through 12 who absorb almost 240 hits each season. researchers at boston university estimate that every season your average high school football player takes 1,000 blows to the head. >> is there anything that the nfl could do to convince you that your son would be okay if he plays? >> no. honestly, no. that's part of the game. that's what the game is. there's hits. there's tackles. there's ten guys on top of you. how could you protect my son with ten guys on top of him? >> reporter: charles' dad charlie, who still hurts from injuries he got playing high school and college football, believes you can only change the game so much. >> do you think the nfl is now discouraging these sort of direct hits? >> no. no. no way. >> why not? >> because it's entertainment. and people want to see that big
collision. they want to see that hit. i mean, that's why you watch the games. you jump out of your seat when you see a collision like oh, my god. that's what people want. >> now the moms who were here tonight at arrowhead stadium, one of the reasons it's a very football-friendly crowd. but they said look they need to not only be on the side lins but to instruct their kids to play a better more smart game. but we did speak to the senior vice president of health and safety for the nfl. he said look, there's not a single piece of equipment that ultimately is going to prevent head injuries. but again, changes he believes will help. and this clinic took place on the very same day that five more players with the kansas city chiefs actually filed a lawsuit saying the current lawsuit is simply not enough, that it's just the tip of the iceberg, that it deals with the severe cases, not the other cases which ultimately will come down the
road. don? >> deb faorah feyerick, thanks that segue. we're going to turn to chris martin, one of the former players suing the kansas city chiefs and kent is his attorney. chris you and your wife are plaintiffs in this lawsuit against the kansas city chiefs. why are you suing after the $765 million settlement with the nfl? >> well, i really didn't feel that the nfl lawsuit addressed my needs and my issues of my family. so that's why i sought out different counsel. >> what is your complaint against the team? >> well, the number win complaint is negligence. that if you give me an opportunity to know what's happening as far as concussions and tell me that having a concussion and going back on the field is a good thing, then that information wasn't given to me. i couldn't make a good educated decision on going back on the
field. so that's my main primary complaint? so that information you feel you say was not given to you. i want to ask your attorney, ken mcclain, you know, the team and many are saying listen some of these players were playing long before the knew the repercussions of getting hit in the head and concussions and what have you. why file this lawsuit when the league has given $765 million to players? why weren't the five players part of that settlement? >> the 765 million, don, is rare illusory in nature. paid out over 20 years. if you just do the present value calculation, that's under 500 million. you spread that out, it's about $20 million a year. these players are not included based upon the public releases about what the settlement will cover other than medical monitoring to in order to recover any significant monies through the lawsuit you have to have dementia or other major cognitive difficulties. so most of the players that are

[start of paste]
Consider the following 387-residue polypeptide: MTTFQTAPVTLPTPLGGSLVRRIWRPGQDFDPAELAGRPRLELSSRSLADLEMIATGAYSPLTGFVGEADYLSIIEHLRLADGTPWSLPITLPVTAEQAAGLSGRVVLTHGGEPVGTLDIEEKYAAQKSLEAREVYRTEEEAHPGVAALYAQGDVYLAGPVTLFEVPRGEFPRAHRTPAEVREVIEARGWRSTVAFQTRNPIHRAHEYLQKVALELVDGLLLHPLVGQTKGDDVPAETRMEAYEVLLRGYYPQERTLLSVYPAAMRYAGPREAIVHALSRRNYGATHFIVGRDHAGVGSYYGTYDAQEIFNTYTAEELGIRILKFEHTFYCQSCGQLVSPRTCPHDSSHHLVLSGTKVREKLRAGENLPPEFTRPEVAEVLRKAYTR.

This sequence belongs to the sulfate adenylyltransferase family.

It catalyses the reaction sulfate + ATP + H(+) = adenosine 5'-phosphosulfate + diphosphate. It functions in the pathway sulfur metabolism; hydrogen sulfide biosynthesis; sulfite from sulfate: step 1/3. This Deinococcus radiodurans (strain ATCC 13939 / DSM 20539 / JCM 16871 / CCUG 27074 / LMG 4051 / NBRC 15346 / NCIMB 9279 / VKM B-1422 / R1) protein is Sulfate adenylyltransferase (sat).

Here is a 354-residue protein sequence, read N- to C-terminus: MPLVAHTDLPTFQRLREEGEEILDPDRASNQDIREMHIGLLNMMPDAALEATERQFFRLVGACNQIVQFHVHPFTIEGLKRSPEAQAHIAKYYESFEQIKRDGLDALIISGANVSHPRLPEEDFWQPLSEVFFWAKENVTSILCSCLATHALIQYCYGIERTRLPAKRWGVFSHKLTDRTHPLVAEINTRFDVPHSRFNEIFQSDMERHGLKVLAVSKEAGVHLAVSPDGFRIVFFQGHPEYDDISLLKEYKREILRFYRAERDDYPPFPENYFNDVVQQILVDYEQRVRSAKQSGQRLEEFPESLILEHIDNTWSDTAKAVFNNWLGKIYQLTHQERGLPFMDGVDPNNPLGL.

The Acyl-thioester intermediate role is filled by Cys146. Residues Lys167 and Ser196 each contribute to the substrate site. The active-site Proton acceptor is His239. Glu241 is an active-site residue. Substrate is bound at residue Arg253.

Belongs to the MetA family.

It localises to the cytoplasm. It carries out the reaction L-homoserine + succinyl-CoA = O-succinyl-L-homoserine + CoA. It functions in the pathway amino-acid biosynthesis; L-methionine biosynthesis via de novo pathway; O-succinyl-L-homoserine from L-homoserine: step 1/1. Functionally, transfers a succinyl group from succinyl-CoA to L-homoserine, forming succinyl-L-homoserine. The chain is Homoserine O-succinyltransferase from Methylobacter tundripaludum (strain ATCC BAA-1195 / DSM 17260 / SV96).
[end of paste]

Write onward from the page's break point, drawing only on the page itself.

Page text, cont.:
going to be included within the lawsuit are going to receive no compensation. that's number one. number two, going back to the 1930s, warnings in the medical literature existed that successive concussions would cause permanent injuries. football recognized this and yet didn't respond to it until just the last few years. specifically the kansas city chiefs were involved in the concussion studies that the national football league sponsored going back into the 1980s that pooh-poohed the dangers of concussions and in fact implemented that as a policy to the team. and when chris and the other players we represent were in fact playing encouraged them to go back into games after that'd had concussions. that clearly contributed to the problems that they're facing. >> listen, ken, i think our viewers should know that the only reason that you are able to do this in kansas city is because of the way the law is. there's a loophole in the law in missouri that you're able to file this suit. because in most other states,
t they can't do it. chris, do you think kids should play football? >> i think given the information i think it should be left up to their parents. as far as kids playing, there is information that basically or research that basically says they shouldn't play until 14. so i just think that each parent should judge it based on their child. >> yeah. would you let your kids play? >> yes. >> you would? thank you, ken. thank you, chris. we reached out to the kansas city chiefs. they have no comment on the lawsuit at this time. in a minute i'm going to talk to a doctor with the nfl and to a woman whose player-husband killed himself and was later found to have brain disease. [ male announcer ] this is george. the day building a play set begins with a surprise twinge of back pain... and a choice. take up to 4 advil in a day or 2 aleve for all day relief. [ male announcer ] that's handy. ♪